Effect of allicin (garlic extract) on the growth of Armillaria mellea and A. gallica

RHS project team
Dr Liz Beal
Start date
09/01/2011 15:01:22
End date
09/01/2014 15:01:30
The problem

Honey fungus is the most common disease found by the RHS advisory service in UK gardens (Henricot 2011). The disease infects the roots of trees and shrubs and either kills the plant outright by killing the roots and root collar, or the living tree may blow over due to the root system being weakened by the pathogen.

There are few controls currently available to UK gardeners (or professionals). Our current advice is to remove infected plants including roots to minimise available inoculum in the garden. It would be useful if other control methods were available to gardeners. Allicin (garlic extract) has long been known for its anti-fungal and anti-bacterial properties but little research has been undertaken to examine its action on honey fungus.


The project examines the action of allicin on the growth of honey fungus mycelia and rhizomorphs on agar plates. Two Armillaria species will be examined, A. mellea and A. gallica. These species were chosen as they were found to be the two most common species in UK gardens, making up almost 97% of cases found during a recent RHS survey (Beal et al 2011). It is widely accepted that A. mellea is highly pathogenic. Whereas, A. gallica is thought to be less pathogenic, infecting only those hosts which have been subjected to some sort of stress. It will be interesting to know if they behave differently in the presence of allicin. Fifty isolates per Armillaria species were chosen to ensure virulence differences due to intraspecies’ variation were assessed. Honey fungus isolates were chosen to cover a broad spectrum of the UK and from at least 25 different host plants per Armillaria species.
Allicin will be incorporated into agar plates at five different concentrations (0, 20, 30, 50 and 100 ppm) and growth rates measured periodically over 21 days. From this data EC50 values can be calculated. EC50 values represent the concentration of allicin required to inhibit Armillaria growth by half when compared to growth in the absence of allicin (control). From this data we can see whether allicin has any potential to control honey fungus, and whether it is a suitable candidate for further experiments in the field.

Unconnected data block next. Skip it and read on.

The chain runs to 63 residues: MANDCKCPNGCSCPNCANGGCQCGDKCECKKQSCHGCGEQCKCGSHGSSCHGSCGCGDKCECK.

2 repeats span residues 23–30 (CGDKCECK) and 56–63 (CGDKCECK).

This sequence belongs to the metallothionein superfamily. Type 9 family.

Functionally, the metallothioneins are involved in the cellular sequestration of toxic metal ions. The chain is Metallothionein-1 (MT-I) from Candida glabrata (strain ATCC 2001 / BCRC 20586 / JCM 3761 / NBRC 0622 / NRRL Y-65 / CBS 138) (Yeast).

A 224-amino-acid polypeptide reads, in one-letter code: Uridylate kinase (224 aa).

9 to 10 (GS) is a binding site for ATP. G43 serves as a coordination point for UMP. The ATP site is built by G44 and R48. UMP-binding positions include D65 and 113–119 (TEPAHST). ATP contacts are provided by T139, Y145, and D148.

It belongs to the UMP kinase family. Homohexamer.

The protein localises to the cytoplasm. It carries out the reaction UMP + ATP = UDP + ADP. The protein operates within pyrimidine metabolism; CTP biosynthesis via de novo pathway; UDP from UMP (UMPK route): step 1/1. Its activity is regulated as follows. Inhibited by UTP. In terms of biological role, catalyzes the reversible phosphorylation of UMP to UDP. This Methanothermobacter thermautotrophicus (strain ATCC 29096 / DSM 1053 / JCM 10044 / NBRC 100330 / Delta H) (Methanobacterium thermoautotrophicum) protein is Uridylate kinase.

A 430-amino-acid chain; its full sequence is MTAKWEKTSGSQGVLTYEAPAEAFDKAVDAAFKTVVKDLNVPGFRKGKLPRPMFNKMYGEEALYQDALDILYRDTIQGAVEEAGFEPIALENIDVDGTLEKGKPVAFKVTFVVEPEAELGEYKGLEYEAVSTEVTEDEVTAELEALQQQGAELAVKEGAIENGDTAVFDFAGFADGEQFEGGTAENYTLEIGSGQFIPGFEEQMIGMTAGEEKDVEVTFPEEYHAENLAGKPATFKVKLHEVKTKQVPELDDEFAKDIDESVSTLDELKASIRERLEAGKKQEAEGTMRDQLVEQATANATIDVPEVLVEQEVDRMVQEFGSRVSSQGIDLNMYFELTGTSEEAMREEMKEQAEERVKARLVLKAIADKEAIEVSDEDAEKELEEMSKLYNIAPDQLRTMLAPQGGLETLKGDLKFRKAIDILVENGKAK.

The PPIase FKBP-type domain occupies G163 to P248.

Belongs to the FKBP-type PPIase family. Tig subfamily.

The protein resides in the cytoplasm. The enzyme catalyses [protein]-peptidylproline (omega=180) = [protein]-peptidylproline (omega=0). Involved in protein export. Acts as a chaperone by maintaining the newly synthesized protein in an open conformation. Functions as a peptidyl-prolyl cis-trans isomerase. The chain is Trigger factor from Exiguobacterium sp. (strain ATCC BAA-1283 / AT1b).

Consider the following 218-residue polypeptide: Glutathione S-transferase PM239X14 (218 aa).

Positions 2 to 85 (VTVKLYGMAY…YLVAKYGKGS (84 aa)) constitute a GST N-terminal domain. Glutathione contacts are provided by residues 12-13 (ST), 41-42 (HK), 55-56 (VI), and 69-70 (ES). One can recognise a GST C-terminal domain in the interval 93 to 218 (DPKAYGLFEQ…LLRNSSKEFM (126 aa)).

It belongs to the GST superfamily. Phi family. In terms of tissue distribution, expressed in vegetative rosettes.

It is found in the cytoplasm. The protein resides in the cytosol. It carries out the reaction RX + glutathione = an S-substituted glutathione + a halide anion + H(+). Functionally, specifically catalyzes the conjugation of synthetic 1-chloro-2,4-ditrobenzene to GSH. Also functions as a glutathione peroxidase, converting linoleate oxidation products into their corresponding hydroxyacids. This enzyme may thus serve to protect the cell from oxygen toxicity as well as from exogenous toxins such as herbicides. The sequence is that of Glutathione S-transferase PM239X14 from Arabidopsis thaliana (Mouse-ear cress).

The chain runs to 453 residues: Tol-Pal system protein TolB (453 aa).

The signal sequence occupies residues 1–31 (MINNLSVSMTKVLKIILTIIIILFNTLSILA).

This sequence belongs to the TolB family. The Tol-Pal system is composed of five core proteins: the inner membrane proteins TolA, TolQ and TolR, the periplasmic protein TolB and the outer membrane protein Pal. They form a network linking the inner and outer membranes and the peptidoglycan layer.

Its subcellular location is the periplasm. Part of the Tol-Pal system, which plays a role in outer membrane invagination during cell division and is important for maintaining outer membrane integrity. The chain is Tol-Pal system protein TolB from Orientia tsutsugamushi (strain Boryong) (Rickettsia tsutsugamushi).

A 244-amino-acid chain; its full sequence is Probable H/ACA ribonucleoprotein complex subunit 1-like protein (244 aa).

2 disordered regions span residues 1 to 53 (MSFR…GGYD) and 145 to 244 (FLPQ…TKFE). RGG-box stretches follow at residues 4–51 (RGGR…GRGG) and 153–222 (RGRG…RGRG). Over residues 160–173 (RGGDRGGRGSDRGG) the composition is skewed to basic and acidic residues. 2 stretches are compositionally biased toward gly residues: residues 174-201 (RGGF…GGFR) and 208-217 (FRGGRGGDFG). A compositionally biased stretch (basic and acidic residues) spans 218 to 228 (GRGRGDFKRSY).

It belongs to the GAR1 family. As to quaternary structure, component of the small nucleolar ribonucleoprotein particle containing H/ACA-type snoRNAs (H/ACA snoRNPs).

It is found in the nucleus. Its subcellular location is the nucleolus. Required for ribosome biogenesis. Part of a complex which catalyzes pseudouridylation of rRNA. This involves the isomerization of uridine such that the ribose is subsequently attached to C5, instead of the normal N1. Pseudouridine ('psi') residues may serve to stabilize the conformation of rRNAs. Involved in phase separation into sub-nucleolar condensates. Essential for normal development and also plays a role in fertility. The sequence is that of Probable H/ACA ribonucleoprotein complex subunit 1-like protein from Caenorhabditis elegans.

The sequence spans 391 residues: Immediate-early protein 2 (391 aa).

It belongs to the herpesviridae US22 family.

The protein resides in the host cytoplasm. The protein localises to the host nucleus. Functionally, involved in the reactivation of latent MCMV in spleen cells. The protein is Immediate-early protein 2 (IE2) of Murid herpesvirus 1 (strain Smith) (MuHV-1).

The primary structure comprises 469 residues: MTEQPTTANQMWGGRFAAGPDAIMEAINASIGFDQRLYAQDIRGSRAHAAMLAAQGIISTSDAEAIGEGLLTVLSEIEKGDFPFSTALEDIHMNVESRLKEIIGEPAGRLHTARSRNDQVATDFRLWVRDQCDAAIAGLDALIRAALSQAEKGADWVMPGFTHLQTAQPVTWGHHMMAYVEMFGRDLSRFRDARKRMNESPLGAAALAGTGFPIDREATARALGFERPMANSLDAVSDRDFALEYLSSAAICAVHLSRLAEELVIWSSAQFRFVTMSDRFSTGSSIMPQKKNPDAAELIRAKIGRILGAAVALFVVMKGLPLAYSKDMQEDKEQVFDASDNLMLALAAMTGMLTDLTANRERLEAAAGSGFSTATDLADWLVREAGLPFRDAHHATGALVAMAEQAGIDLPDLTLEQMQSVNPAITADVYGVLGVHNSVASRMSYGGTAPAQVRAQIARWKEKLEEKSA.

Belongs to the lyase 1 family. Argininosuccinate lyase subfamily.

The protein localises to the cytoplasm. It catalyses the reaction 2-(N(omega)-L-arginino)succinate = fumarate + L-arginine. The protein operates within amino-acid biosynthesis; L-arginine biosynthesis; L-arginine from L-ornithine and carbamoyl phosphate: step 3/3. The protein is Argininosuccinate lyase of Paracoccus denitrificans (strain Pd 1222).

Benefits to gardeners

There is a lack of methods to control honey fungus in gardens. This study examines the effect of allicin (garlic extract) on the growth of honey fungus (Armilllaria spp.) isolates on agar plates and considers its potential as a possible method of control.

Further information

Advice on honey fungus

Armillaria survey

Behaviour of severed rhizomorphs of Amillaria mellea and A. gallica in growing media

Studies on the pathogenicity of Armillaria spp.


Beal, L., Burdon, I., Denton, J. and Henricot, B. 2011: Preliminary assessments to determine the potential risk of Armillaria gallica to healthy plants. Proc. IUFRO WP7.02.01 Root and Butt Rot of Forest Trees, Firenze, September, 4th-10th 2011

Henricot, B. 2011: Honey fungus. The Garden. November issue, 58-59.

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